Sunday, March 4, 2018

Optimizing video game sizes is a lost art

Many years ago Apple had a size limit for iOS applications. That limit was 50 megabytes. (Applications could download more data on their own after installation, but the size of the application itself was limited to 50MB.) This sometimes posed interesting challenges.

One game which I was developing had, by necessity, so many graphics that its spritesheets for the iPad took almost 150 megabytes as PNG files, even after running aggressive PNG size optimizers on them. Of course this was way over the limit because of the graphics alone (not to talk about the approximately 10-15 megabytes of sounds, plus whatever the executable binary and other data files took.)

As mentioned above, one possible solution would have been to have the game download graphics from a server after installation. But I decided to go another route: How about using a more efficient image format than PNG?

Lossy compression was not out of the question, but the image format needed to support an alpha channel, which eg. JPEG does not support (besides being just horrible in terms of quality per size ratio). After much research I ended up using the WEBP format. It had everything I needed: Support for alpha channel, superb quality-per-file-size ratio, and a free decompression library.

After implementing WEBP support into the game, and compressing all the spritesheets to that format, aiming for a good file size, I was able to get all the spritesheets fit into a bit over 30 megabytes (down from the original 150 megabytes of PNG files), with no visible loss of quality. After this the entire game fit comfortably within the 50-megabyte limit.

(If you compared some of the resulting images side-by-side with the originals, you could see slight degradation of colors at some places, especially in gradients of red, but the differences were so subtle that you really had to compare side-by-side to notice. Also, decompressing WEBP files is significantly slower than PNG files, which actually required me to implement a "loading" screen when going into a level, as on the slowest iPad of the time it would take several seconds, but that was just a minor nuisance.)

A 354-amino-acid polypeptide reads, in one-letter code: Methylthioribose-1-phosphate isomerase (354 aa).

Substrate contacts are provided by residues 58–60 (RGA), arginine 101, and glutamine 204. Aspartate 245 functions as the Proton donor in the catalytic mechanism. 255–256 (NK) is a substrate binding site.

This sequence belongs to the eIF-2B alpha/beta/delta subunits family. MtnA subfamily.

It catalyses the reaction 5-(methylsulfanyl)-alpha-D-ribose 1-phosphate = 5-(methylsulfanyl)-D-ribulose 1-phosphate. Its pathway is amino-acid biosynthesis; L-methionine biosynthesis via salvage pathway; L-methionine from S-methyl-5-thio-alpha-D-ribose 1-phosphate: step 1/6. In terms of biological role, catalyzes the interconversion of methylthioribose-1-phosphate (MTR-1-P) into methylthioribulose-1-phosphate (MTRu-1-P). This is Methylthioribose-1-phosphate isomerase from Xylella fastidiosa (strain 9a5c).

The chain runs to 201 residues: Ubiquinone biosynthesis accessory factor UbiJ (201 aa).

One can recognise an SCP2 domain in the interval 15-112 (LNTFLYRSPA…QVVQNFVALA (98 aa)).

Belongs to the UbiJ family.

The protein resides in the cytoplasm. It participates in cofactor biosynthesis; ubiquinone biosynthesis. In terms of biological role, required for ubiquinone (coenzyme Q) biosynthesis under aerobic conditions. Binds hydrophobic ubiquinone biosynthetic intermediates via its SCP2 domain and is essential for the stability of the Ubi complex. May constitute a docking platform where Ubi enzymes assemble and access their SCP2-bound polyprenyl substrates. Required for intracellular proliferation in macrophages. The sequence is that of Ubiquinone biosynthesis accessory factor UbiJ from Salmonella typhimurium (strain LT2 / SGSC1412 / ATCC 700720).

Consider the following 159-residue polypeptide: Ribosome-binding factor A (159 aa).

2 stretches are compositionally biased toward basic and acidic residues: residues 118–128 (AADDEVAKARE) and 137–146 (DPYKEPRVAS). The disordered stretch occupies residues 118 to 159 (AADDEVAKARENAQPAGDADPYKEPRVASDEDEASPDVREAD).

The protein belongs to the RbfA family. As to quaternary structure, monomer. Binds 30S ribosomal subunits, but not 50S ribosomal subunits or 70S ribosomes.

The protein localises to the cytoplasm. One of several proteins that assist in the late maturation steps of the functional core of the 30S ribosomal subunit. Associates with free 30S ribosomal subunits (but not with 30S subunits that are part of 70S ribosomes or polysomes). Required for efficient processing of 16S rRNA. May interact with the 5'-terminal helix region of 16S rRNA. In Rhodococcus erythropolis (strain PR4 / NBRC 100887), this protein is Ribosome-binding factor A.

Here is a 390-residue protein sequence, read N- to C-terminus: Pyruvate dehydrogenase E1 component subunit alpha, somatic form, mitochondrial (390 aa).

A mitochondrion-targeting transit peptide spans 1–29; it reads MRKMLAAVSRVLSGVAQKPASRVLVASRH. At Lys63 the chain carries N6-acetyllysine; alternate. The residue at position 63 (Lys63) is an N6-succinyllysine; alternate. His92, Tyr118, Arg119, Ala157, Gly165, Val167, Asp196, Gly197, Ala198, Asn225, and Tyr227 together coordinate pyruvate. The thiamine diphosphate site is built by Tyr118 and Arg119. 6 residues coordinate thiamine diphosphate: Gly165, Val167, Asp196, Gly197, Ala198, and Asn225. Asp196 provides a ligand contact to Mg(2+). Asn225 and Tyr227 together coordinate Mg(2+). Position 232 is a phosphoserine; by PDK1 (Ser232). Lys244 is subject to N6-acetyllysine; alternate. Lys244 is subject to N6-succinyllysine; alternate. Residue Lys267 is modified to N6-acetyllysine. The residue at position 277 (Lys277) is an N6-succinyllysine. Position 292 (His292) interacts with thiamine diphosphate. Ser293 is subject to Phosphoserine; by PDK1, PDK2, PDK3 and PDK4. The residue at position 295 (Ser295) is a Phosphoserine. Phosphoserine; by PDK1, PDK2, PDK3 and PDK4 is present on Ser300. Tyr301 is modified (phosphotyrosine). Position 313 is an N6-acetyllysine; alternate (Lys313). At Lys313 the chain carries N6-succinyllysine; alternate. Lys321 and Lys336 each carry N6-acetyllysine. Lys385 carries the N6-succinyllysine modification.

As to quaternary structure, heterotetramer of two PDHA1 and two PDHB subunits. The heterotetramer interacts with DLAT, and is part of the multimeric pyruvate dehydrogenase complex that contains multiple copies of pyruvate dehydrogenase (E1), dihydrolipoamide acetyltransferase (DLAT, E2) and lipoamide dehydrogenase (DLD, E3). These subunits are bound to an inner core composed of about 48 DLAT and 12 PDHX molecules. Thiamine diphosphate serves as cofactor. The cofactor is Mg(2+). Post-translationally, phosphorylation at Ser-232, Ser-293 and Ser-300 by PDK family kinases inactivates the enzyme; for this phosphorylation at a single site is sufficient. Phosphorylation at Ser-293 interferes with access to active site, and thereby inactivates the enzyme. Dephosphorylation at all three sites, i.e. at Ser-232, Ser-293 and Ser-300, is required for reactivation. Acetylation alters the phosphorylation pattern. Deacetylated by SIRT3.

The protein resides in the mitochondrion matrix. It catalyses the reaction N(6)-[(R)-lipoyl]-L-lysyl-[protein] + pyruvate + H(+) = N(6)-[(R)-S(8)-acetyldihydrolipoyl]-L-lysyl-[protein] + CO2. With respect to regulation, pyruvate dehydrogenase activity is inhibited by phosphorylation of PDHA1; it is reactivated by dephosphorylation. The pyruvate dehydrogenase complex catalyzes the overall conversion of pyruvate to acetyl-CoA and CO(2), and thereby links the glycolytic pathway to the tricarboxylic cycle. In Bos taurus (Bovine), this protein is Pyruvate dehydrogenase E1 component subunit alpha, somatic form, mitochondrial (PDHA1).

The iPhone spritesheets were already of acceptable size as PNG (ah, those were the times, when iPhones did not have full-HD resolutions...), but since WEBP supports a lossless mode as well, and I had converted the graphics loading to use that format anyway, I converted them to lossless WEBP. Even in lossless mode it still compresses much better than PNG, and I was able to shave off something like 20-30% of their size just like that, with zero loss of quality.

Some time later Apple increased the maximum size of applications, which in principle made those optimizations unnecessary, but I'm still happy and proud of them. After all, isn't it nicer to download a game over three times faster, and have it take less than a third of storage space? Those extra 100+ MB are then free to be used for something else.

Optimizing the size of games is a form of art that was, and is, prevalent whenever the hardware imposed a size restriction. Especially on the 8-bit and 16-bit console era, when cartridge and RAM sizes imposed severe limits, size optimization was a skill, sometimes taken to absolutely brilliant extremes in some cases.

Nowadays, however, this is an almost completely lost form of art and skill. Nowadays a video game taking 50 gigabytes is considered normal. Many games take even more than that (eg. the 2016 Doom takes over 60 gigabytes).

While I don't know much about the internal implementations of those games, I'm convinced that their sizes could be reduced significantly if the developers cared for size optimization, eg. by using more efficient compression formats and other such tricks.

However, nowadays there's little incentive to do that. In most cases games simply use a ready-made game engine (like Unreal or Unity), and the developers simply shove all the graphics into them and have the engine do whatever it likes to those graphics. The graphics engine, and its IDE, is just a black box into which game resources and thrown into, and let do whatever the engine does, without any consideration. (Most likely engines will use lossless compression of eg. textures by default, and not even necessarily using the highest-quality lossless compression algorithms in existence. PNG, for instance, is on this day and age a really poor compressor of images, and much better algorithms exist.)

Size can become somewhat of a limiting factor even on this day and age. Consoles typically have a relatively small hard disk. Even on the PC side gamers are more and more often purchasing SSD drives that are much faster than old hard disks, and they are still relatively expensive, and many people will purchase smaller and thus cheaper drives (such as 128 gigabytes). When you can barely fit two games into your SSD, it can become a nuisance.

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